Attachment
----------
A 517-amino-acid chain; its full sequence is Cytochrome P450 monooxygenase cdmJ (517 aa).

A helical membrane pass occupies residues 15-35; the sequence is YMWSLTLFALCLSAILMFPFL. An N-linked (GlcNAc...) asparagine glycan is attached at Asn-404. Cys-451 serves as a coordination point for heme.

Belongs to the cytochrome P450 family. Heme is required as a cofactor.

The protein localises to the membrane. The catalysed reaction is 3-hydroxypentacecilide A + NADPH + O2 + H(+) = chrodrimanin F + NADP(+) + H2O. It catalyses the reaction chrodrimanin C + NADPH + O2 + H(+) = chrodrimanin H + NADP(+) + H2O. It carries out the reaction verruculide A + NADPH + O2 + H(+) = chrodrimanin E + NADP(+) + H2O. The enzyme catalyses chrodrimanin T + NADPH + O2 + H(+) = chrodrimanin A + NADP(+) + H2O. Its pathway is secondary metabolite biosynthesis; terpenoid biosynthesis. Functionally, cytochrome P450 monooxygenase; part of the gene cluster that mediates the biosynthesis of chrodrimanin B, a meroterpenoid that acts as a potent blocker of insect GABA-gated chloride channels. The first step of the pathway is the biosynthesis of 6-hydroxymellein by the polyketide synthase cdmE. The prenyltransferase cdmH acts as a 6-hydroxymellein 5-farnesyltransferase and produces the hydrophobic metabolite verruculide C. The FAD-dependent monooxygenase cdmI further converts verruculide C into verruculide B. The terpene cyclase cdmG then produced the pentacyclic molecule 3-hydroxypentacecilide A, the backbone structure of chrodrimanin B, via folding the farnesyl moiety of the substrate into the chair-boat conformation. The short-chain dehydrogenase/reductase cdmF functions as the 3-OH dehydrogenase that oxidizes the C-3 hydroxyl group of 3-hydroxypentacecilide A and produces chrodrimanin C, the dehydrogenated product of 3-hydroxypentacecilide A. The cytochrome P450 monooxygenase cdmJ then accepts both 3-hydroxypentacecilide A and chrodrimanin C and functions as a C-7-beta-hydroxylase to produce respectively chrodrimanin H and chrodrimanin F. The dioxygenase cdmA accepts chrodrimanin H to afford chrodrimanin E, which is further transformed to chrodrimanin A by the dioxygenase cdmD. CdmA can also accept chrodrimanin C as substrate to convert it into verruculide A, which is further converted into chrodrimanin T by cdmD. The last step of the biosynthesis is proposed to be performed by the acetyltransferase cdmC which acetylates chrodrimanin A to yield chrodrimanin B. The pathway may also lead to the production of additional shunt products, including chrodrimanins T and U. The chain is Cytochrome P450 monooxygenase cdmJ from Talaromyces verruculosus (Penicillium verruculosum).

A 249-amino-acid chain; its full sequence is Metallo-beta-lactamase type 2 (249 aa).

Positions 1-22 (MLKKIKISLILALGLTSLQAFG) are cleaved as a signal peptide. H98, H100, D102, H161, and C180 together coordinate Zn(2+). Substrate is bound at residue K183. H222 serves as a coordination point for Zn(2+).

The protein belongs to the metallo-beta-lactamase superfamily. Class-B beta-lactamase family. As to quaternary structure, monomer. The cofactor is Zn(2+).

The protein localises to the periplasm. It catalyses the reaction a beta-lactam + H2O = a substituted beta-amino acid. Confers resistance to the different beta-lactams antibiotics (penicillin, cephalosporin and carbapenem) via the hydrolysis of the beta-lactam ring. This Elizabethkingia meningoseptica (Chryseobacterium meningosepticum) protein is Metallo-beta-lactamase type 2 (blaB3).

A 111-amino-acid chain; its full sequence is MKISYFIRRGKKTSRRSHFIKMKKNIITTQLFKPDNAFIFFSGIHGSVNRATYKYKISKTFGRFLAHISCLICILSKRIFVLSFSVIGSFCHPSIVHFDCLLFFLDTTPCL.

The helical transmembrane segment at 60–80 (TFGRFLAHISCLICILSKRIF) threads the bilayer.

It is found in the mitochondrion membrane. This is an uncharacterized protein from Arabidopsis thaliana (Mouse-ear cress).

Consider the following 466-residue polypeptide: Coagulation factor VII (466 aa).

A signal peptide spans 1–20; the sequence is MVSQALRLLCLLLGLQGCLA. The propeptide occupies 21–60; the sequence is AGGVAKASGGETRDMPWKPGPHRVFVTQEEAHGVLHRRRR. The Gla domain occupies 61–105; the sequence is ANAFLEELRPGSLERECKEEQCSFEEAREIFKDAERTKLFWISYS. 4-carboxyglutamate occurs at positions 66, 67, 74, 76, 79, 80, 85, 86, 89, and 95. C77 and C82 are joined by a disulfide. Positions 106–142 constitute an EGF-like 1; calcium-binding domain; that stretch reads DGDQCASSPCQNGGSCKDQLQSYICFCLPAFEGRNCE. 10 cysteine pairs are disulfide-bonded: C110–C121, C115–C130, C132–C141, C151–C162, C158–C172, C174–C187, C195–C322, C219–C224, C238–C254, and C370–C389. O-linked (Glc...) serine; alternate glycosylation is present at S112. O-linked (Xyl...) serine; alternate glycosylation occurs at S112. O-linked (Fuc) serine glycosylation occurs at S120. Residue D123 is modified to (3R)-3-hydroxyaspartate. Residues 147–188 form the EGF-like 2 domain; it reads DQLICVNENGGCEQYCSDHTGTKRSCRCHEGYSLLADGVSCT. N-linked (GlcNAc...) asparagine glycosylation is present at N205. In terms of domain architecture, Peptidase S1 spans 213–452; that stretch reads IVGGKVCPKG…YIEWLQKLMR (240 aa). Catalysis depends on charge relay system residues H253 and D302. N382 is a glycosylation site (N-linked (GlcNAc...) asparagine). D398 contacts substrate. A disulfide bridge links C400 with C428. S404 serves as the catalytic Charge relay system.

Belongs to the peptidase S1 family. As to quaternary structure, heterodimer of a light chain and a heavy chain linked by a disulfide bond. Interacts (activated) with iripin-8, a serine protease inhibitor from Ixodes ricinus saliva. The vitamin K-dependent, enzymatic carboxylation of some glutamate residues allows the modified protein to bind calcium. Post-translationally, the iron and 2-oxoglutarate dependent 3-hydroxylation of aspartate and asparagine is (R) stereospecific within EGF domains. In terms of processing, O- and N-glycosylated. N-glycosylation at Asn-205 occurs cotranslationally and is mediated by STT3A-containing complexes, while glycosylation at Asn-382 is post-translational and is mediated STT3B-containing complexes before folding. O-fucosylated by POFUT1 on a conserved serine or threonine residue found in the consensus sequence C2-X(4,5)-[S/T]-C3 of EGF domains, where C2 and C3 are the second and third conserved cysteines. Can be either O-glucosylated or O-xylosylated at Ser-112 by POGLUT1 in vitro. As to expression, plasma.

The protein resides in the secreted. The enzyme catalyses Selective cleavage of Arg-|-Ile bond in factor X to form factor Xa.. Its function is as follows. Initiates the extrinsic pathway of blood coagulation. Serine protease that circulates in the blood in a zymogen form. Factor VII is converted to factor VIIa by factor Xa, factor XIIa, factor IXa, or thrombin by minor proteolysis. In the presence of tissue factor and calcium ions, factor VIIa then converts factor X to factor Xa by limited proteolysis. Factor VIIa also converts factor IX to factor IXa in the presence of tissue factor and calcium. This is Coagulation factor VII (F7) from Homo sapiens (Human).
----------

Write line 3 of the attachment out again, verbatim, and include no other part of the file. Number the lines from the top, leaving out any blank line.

Belongs to the cytochrome P450 family. Heme is required as a cofactor.